Coal-fired power stations create jobs and give a free kick to rivals - The Australian

In 1970 Gough Whitlam welcomed the federal government’s announcement that it would finance the building of the Gladstone Power Station.

Whitlam said “power was the determining factor in the development of natural resources in the area and the attraction of greater human resources to the area”.

Since that time the Labor Party has given up trying to attract working-class jobs to develop an area. This week Anthony Albanese has compared new, job-creating, coal-fired power stations to unicorns. Without new coal-fired power stations, thousands of manufacturing jobs across Australia will be lost.

There are 3000 people employed in alumina and aluminium production in central Queensland thanks to that Gladstone Power Station built by the federal government 50 years ago.

That was a time when we developed our resources not just to export overseas but to create jobs here too.

Without further investment, however, we will lose this industry and thousands of jobs. Other countries will instead take these jobs because, in the words of the Opposition Leader, they’re building lots of unicorns.

According to the environmental activists at Global Coal Plant Tracker, China is building 105 more unicorns (coal-fired power plants), India 31 more, Indonesia 24 more and Japan 14 more. Around the world 223 coal-fired power stations are being built, including seven in Europe, and there are 343 coal-fired power plants in the “pre-construction” planning stage. Coal-fired power is imaginary only in Albanese’s mind.

If other countries build coal-fired power stations (often fuelled with our coal), and we do not, they will take our jobs. We will not just be shipping the coal overseas, our jobs will be shipped over there too.

That will also happen if we succumb to the glib talk that we should adopt a target of achieving net-zero emissions by 2050. How will this work? We are due to receive our last diesel submarine in 35 years, but apparently we can hit net-zero emissions in 30 years.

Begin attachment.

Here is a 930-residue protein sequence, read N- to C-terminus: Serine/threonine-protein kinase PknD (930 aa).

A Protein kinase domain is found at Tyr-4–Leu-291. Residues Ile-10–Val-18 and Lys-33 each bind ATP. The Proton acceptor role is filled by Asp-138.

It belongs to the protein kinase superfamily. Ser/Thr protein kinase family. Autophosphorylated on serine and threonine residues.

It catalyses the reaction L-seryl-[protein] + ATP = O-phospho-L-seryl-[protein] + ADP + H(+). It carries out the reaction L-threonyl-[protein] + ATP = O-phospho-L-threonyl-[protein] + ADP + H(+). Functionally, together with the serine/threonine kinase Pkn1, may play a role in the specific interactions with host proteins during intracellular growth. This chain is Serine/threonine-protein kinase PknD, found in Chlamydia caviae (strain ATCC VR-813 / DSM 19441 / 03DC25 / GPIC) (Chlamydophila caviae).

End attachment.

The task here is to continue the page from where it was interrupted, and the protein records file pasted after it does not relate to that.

The net-zero advocates will respond that we can “offset” the diesel-powered subs with invest­ments that help cut emissions in other countries.

But we are being told that we need all countries to hit net zero by 2050 to save the planet. Who are we going to buy carbon emissions from if all other countries have stopped emitting too? We can’t buy carbon credits from Mars.

What the advocates are really suggesting is that we can have our cake and eat it too. That we can still drive our cars, heat our homes and even fly around the world on holidays, providing we tick a box that says “green offset credits” for the low, low, low price of $2 a trip.

If only it were that simple.

The 223 coal-fired power stations that are being built around the world have economic lives that will last until 2070.

Other countries will not handicap their economies by shutting them down early. They will keep producing our wind turbines and solar panels using coal-fired power. And, they will make a lot of money out of this.

But renewable energy will not protect our manufacturing jobs and industries.

Electricity prices are cheaper in other countries that use our coal. The proposed policy of exporting our coal while denying ourselves the use of it hurts our manufacturing industry at both ends. Not only does it make the costs of making things here more expensive, it gives our competitors a leg up.

The proposed Collinsville power station is backed by an indigenous-led company, Shine Energy. This company is run by proud members of the Birri nation. They want to build a coal-fired power station on their land so they can enjoy good-paying jobs on their own country.

The Birri people have experience working on power projects. They worked on the Collinsville solar farm. They managed to get jobs out of that project, but they were temporary.

Once the panels were installed all the jobs disappeared, and that doesn’t help the Birri achieve their long-term economic goals.

Renewable energy investments are often just sugar hits for country towns. In contrast, a coal-fired power station promises to deliver 500 long-term, well-paid jobs for north Queensland. That’s heaps more than the Birri can hope to fill and the project will be a boon for all north Queenslanders, not just indigenous Australians. A new coal-fired power station in north Queensland would return us to Whitlam’s wise words of developing our natural resources to attract human resources to an area.

Matt Canavan is a Nationals senator for Queensland and the former minister for resources and northern Australia.

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